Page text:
If you want to learn to ride, go for it. I recommend starting in the dirt. It will teach how to handle most of the hazards that kill people on the street. Start small, but with enough power to scare you. You need to develop a real respect for what a motorcycle can do. The difference between knowing and thinking you respect the bike; Can be the difference that matters.

Find some experienced riders to learn from, or take a riding course if one is available in your area. Usually the courses are for street riding, but most of the fundamentals apply to both dirt and street. And it's a good place to start.

Don't buy a new bike, find a good used bike and start with it. You will crash, you will scrape the paint, you will break things on the bike. No need to do that to a new bike.

Always wear full gear, even if your just 'going around the corner'. Gear will save you a lot of flesh and pain.

If you have an interest in both street and dirt, try a Dual-Sport. They do well in either environment and won't limit you as much as a specialty bike. They're also good 'training' bikes. Heavier and more cumbersome than a dirt bike, but slower and more forgiving than a rice rocket. Good middle ground to learn the basics. And an all around great bike for adventures. Nothing beats riding out of the city, onto a winding mountain road, then off the pavement up a logging road, onto a deer trail and stopping only when there's no where left to go. OUTSTANDING.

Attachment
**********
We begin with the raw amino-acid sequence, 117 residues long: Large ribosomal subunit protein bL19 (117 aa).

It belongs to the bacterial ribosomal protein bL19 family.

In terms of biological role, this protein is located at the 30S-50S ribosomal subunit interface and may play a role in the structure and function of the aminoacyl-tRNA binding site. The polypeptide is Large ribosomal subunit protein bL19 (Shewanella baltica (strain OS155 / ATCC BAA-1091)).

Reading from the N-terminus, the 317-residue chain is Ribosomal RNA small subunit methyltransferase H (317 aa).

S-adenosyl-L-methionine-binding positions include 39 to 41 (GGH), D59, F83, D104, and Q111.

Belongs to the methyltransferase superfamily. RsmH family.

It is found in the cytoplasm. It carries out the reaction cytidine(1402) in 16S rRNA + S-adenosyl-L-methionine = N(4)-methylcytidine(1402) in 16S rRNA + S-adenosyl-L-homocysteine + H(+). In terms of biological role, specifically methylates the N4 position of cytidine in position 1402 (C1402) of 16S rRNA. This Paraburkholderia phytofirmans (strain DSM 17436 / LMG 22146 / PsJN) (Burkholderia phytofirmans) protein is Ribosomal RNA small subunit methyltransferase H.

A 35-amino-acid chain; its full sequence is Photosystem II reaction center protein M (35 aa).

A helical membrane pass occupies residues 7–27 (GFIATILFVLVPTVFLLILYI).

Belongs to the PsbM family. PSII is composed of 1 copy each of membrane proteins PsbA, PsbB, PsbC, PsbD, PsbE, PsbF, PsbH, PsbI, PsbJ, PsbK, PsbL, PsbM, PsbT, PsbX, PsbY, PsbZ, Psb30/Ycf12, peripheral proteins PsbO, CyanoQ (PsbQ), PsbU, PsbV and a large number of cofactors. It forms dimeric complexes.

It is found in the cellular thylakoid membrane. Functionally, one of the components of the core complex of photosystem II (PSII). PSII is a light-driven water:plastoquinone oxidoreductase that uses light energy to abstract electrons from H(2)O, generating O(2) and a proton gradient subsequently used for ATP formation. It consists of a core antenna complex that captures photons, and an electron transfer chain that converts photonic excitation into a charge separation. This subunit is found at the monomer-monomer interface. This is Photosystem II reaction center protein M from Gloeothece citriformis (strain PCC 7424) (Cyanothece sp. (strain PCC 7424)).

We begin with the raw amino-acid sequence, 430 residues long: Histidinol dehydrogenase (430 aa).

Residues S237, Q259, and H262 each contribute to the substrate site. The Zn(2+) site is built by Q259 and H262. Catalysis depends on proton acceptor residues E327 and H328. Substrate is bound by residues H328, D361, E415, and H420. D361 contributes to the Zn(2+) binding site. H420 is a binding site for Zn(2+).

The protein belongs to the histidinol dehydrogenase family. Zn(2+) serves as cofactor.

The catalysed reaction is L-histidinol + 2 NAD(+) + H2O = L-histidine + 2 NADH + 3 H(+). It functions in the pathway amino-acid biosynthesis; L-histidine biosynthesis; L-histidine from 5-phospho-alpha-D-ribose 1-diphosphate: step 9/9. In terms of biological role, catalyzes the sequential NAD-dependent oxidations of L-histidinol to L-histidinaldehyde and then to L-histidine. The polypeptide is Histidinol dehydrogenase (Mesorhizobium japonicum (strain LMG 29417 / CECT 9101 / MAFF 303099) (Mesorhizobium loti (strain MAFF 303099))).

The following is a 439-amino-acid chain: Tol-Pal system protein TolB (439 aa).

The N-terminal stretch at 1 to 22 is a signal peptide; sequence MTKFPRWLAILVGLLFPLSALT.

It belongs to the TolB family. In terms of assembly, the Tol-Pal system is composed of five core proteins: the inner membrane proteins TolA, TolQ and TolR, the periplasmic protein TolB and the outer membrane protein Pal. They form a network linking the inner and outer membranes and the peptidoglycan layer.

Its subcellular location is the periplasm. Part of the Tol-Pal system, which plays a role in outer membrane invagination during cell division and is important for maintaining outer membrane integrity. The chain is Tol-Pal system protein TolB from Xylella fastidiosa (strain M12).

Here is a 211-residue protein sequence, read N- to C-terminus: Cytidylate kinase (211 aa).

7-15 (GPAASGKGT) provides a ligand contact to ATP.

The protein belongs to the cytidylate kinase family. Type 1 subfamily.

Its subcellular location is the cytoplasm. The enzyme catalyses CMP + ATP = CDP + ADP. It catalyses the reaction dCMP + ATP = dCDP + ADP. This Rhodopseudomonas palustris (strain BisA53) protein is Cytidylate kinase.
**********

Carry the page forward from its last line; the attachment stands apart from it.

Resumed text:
I've been riding for over 35yrs and I still don't like riding on the road much. Not nearly as fun as the dirt and far more hazards. On the road, loud pipes and bright chrome are your friend. The more you can do to get noticed, the safer you will be. You maybe the master of your bike, but that fuckin' soccer mom in the SUV talking on the cell phone is your obituary rolling down the road. You might scratch her pretty Escalade, but her Escalade is going to turn you into paste. The more annoyingly loud and bright you are, the farther away they stay. Be bright and annoying on the road.

Damn, my post doesn't sound much better than most of the others. Bikes are dangerous, but I guess that's what makes them sooooo fun. Know your bike and know your skills, the rest is what it is.

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Old 12-30-2010, 02:35 PM   #8 (permalink)
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Location: New England, USA
There is a lot of good advice in this thread. I ride as if everyone is trying to run me over. You need to always be aware of your surroundings and mentally prepare yourself for the risks around you.

Originally Posted by Zeraph View Post
Are all those stats of motorcyclists dieing from people who took too many risks?
Yes, a good percentage were due to alcohol and reckless riding, but the danger from car/truck drivers cannot be understated. I advocate safe motorcycle riding. Motorcycle riding is dangerous, but it is really fun and worth the risk to me.

Here is a death chart I copied from a motorcycle forum:

Last edited by Nepenthes; 12-31-2010 at 08:00 AM..
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Old 12-30-2010, 03:10 PM   #9 (permalink)
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Location: Manhattan, NY
Originally Posted by cj2112 View Post